There is no point in just insuring an auto loan. The conventional wisdom in insurance is that you should have 10 times your annual income as term insurance.

If Mr X already has this insurance, whether he buys the car with full downpayment or with a loan doesnt matter, since term insurance is supposed to cover all liabilities plus give a decent annuity to his family.
abeerbagul is offline   Reply With Quote
Old 24th December 2012, 10:21   #57
Senior - BHPian
 
mayankjha1806's Avatar
 
Join Date: Jan 2011
Location: BLR/Gurgaon
Posts: 2,133
Thanked: 820 Times
Default Re: Salaried Professionals - Buy on finance or outright?

Quote:
Originally Posted by carboy View Post
Then whoever made this rule must be a stupid person. Because as per a lot of people in this thread, there are sure fire investments which give far higher returns as long as you are smart and do good research.
That's so easy for you to say that.

Banks are the nerve center of the economy and they hold lot of small savings and money from the general public. if they are allowed to invest in more speculative investments, including the stock market. there is a chance that they loose all the money, and when that happens its bound to bring the whole economy to standstill.

As an example what happened in the great depression, post which these rules were put in. Although there are different types of banks which are allowed to invest in Stock and other risky investments, and by definition the money invested with them is risky.

So in short people who have made these rules, have made them keeping in mind the safety of your and my money. Calling them stupid is, well.

Quote:
Originally Posted by carboy View Post
Read this essay by Warren Buffett.
http://www.tilsonfunds.com/superinvestors.html
I did read it, as much as i could. I find it hard to imagine the guy who made billions by investing in stock market is suggesting others to not do the same. My take away from the article is, its a speculative form of investment, riskier, but if someone stays in long and steady the returns almost always beat other form of investments.

On the HDFC top 200, yes the managers managing that are smart. What you are looking at is returns only in last one year, wherein market had taken some beating and so most funds had lower returns. This fund has been performing over last 16 years and if one calculates its CAGR over 5 years + range it should come over 14%+, I have not done it fully but this is what i see on the web site.

PS: VR says over last 16 years this fund gave 22% annualized returns. I would request you to do decent research before pulling down something out of the blue. Here is what VR says about the Fund.

Quote:
We like this fund for its consistent long-term performance with over 22 per cent annualised returns since its launch 16 years ago over both rising and falling markets.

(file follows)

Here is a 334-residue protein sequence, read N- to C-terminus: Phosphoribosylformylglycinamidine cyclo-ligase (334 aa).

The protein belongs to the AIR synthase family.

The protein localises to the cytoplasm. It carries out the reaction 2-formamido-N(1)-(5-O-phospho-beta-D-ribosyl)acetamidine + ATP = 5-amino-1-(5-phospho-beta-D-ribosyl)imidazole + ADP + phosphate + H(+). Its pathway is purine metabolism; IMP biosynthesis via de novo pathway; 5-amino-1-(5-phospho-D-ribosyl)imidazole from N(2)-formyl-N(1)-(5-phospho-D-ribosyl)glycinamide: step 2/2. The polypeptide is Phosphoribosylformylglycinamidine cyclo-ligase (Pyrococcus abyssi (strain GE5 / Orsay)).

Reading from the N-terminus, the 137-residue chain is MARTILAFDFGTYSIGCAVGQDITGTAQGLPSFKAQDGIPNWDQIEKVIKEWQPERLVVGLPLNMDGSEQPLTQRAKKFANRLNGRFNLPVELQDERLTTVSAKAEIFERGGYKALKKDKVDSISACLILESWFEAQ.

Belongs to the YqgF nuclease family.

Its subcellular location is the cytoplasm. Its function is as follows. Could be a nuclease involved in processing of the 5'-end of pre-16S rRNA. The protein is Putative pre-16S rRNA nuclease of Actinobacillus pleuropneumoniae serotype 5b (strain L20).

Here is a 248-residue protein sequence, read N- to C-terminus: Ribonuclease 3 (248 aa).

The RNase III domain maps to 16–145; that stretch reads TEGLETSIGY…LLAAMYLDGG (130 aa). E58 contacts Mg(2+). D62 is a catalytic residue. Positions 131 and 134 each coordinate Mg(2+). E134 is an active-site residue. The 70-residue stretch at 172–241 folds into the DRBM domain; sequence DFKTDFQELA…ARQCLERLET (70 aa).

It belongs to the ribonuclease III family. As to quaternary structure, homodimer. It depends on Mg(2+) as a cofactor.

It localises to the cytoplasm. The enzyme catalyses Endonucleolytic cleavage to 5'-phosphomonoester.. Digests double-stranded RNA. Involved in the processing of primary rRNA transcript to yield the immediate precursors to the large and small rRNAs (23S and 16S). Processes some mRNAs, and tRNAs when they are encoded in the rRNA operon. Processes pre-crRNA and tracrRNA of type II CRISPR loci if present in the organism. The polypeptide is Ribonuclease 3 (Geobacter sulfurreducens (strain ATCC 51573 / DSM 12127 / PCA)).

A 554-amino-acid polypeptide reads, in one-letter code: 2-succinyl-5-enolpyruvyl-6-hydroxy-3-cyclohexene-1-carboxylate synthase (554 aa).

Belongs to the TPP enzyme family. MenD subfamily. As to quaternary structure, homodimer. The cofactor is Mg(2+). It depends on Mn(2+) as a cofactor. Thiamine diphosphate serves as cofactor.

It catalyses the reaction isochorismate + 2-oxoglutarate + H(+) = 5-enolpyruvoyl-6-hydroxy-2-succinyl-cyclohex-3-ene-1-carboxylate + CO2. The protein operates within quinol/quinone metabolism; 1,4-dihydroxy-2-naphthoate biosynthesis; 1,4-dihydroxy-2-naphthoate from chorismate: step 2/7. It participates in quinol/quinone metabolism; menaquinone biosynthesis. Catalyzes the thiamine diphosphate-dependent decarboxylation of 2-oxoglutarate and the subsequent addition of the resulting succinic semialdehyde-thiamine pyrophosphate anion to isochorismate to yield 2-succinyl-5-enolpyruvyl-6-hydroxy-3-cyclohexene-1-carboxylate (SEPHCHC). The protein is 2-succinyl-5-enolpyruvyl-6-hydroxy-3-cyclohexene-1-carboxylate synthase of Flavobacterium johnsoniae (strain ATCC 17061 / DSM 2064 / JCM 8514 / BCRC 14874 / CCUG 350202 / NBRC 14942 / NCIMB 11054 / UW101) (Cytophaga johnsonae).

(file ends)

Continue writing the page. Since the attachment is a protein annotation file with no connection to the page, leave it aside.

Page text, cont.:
Last edited by mayankjha1806 : 24th December 2012 at 10:27.
mayankjha1806 is offline   (1) Thanks Reply With Quote
Old 24th December 2012, 10:53   #58
BHPian
 
Prodigyy's Avatar
 
Join Date: Sep 2012
Location: Delhi
Posts: 203
Thanked: 95 Times
Default Re: Salaried Professionals - Buy on finance or outright?

Quote:
Originally Posted by carboy View Post
Then whoever made this rule must be a stupid person. Because as per a lot of people in this thread, there are sure fire investments which give far higher returns as long as you are smart and do good research.
Investment & Merchant bankers are there meant for this specific job of investment of there money to garner greater returns. Banks have been made not to earn hefty amounts of money like say 20% or more worth the return on every penny invested, but to serve the public in general & for the betterment of the society & business atmosphere on the whole.

To garner returns in the range of 15% and above Investment & Merchant banking divisions have been set-up. I don't think the policy makers have been anywhere close to foolish in making these policies.

As far as the loans are concerned, i think its a personal preference for everyone. There are some people of take loans to pay them off well before its payment term, whereas there are others who have the ability to pay off the loan but still choose not to due to other financial commitments & unforeseen circumstances. For me, i have been paying EMI's since the past 6 months for my car loan & have enough with me to pay off the entire amount within a flash, but i see myself using that cash for other better usage, where my money would grow manifolds better than paying off my loan.